Ingesting too much sugar may result in hyperglycaemia or elevated blood sugar levels. In some predisposed individuals, unchecked periodic hyperglycaemia leads to chronic elevated sugar serum levels and eventually diabetes. Nature's pharmacopoeia offers herbs from around the world that can help your body to combat the effects of excess sugar, whether you have eaten too much at a potluck or have chronic hyperglycaemia or diabetes.
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Classified by Linnaus as Curcuma longa in the late 1700s, turmeric is a rhizome, or root, native to India. Used as a culinary ingredient since 3000 B.C., the root helps regulate blood sugar, among a host of other therapeutic actions. Turmeric also has antibacterial and anticarcinogenic properties; when taken regularly, it will protect the entire digestive tract.
Indigenous peoples around the world use bitter melon -- the fruit of a climbing vine native to tropical areas of East Africa, South America and Asia -- as a contraceptive, and to treat diabetes and cancer. Different parts of the plant, including the root, stem, leaf, and fruit, are used to treat varying ailments and traditionally, the fruit juice is taken to reduce blood sugar and treat diabetes. In October 2010, "Cancer Science" reported the results of a clinical study by researchers from the Nagoya Graduate School of Medical Sciences in which bitter melon was found to have prostate cancer tumour suppressor activity.
The first recorded use of fenugreek, a plant native to Africa, dates back to about 1,500 B.C. in Egypt, but most people know it as an accompaniment to turmeric and other culinary spices in Indian curry dishes. Traditional uses of fenugreek in India and Africa include inducing childbirth and increasing breast milk production. In November 2010, the "Journal of Experimental Biology" published a clinical study by researchers from the University College of Medical Sciences and G.T.B. Hospital in India, which found anti-hyperglygemic action in a compound extracted from fenugreek seeds.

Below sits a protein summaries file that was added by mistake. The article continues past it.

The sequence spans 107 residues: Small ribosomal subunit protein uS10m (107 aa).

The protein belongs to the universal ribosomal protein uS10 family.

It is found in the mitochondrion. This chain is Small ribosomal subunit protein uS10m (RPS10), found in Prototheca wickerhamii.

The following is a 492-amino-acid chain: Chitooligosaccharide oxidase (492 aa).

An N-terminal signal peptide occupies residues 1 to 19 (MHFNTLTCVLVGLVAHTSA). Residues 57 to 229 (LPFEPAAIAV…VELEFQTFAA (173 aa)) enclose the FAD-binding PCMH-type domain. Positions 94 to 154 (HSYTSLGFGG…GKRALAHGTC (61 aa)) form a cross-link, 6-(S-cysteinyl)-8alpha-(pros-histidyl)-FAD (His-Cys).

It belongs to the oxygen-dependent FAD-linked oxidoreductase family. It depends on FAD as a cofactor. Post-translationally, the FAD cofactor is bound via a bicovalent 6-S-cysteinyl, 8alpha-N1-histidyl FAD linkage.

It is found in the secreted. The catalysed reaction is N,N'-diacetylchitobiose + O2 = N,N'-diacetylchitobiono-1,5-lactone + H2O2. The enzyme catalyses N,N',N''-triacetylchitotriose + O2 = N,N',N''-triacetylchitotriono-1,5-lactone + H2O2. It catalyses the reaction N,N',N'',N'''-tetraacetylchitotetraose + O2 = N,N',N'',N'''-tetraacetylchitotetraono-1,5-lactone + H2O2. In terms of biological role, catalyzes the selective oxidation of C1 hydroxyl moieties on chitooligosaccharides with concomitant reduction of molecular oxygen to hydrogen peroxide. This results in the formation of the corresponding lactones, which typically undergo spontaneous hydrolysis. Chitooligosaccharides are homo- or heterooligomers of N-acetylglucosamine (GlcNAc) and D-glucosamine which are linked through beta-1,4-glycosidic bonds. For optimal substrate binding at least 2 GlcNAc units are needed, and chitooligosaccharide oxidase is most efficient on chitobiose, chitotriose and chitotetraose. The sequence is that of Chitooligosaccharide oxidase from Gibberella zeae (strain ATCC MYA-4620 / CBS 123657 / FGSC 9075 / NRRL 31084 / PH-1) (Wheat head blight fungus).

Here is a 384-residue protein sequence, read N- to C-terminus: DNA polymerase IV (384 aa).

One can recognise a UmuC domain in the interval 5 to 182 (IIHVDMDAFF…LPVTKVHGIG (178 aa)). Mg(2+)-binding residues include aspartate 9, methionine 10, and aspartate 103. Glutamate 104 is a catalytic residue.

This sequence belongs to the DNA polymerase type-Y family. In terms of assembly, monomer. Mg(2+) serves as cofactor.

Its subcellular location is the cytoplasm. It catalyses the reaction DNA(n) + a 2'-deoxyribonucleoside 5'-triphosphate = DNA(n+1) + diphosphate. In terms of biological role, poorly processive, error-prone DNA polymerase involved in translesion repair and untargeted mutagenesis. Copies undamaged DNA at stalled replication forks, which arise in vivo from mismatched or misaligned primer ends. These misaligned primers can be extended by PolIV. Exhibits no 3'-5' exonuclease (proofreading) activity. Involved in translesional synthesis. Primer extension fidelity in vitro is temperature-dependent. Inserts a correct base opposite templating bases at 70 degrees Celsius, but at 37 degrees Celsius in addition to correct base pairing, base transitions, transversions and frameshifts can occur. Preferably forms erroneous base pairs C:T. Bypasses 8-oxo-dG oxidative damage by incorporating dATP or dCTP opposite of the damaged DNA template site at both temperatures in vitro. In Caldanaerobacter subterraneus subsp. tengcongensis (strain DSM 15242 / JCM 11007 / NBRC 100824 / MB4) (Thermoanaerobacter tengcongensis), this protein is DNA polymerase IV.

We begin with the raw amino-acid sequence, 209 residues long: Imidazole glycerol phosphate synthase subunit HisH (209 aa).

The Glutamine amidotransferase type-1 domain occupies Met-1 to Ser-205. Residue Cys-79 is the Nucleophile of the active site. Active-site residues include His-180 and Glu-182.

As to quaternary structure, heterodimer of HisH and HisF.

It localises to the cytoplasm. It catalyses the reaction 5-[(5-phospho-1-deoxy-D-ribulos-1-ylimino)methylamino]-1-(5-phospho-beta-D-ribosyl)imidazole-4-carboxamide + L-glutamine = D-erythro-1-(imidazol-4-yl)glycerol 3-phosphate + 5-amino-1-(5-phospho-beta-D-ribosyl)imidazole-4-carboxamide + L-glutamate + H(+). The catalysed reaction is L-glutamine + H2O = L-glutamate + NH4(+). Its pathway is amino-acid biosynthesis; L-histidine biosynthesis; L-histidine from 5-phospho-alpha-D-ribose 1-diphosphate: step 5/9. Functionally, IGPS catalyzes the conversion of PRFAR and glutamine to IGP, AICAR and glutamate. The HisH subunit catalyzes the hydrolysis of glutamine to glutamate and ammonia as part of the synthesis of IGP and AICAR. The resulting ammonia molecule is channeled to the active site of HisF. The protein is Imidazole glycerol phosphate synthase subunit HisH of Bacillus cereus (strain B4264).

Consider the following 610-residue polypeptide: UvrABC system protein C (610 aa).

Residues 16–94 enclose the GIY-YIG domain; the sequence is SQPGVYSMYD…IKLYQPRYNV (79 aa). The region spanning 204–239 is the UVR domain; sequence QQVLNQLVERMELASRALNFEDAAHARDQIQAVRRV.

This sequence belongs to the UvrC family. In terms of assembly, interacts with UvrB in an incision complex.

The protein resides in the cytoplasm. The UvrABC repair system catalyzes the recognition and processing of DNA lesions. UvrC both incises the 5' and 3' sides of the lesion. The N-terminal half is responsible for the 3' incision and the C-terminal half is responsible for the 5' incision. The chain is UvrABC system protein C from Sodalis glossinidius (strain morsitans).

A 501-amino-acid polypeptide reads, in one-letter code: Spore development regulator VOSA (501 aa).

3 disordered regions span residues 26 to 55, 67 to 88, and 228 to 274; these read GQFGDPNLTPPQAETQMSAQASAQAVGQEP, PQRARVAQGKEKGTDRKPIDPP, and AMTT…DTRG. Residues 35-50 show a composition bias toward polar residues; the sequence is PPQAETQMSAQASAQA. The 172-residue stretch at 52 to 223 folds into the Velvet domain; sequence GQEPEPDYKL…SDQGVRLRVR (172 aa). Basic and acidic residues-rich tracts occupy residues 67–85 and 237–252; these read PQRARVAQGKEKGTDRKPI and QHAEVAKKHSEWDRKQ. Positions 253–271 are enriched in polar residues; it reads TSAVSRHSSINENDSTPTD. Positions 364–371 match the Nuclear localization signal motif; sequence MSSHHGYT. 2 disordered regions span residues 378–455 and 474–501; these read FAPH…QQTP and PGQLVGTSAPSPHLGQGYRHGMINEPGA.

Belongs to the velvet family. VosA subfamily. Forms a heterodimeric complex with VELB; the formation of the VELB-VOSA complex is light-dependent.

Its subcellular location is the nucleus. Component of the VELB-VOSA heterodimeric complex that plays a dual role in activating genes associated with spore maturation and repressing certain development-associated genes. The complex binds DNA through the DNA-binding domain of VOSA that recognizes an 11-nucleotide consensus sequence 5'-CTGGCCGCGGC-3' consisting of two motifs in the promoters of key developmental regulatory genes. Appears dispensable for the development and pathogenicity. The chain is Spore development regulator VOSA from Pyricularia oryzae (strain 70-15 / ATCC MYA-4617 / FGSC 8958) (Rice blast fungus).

Gymnema sylvestre -- an herb native to southern and Central India -- has a history as a traditional treatment for diabetes within the ayurvedic and naturopathic medical systems for 2,000 years. Commonly known as a "miracle fruit," it can reduce the taste of sweetness, helping the user to break free from craving sugary foods. Ancient ayurvedic texts note this herb's role in treating sugar in the urine (glycosuria). In September 2010, "Phytotherapy Research" published clinical results from researchers at Kings College London that confirmed the ability of Gymnema sylvestre to stimulate insulin secretion.
Cinnamon comes from an evergreen tree native to Sri Lanka, located off the southeast coast of India. In June 2010, the Japan Society for Bioscience, Biotechnology, and Agrochemistry published findings from a joint clinical study between the Laboratory of Nutrition and Physiology at Nihon University of Graduate School of Bioresource Studies and the Department of Clinical Dietetics and Human Nutrition at Josia University, which confirmed cinnamon to have anti-diabetic effects.
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- National Center for Biotechnology Information: Momordica Charantia Leaf Extract Suppresses Rat Prostate Cancer Progression
- National Center for Biotechnology Information: Anti-Hyperglycemic Compound from Fenugreek Seeds, Its Purification and Effect in Diabetes Mellitus
- National Center For Biotechnology Information: A Novel Gymnema Sylvestre Extract Stimulates Insulin Secretion from Human Islets
- American Diabetes Association: Effect of Cinnamon on Glucose and Lipid Levels in Non-Insulin-Dependent Type 2 Diabetes
- Japan Society for Bioscience, Biotechnology, and Agrochemistry: Cinnamon's Anti-Diabetic Effects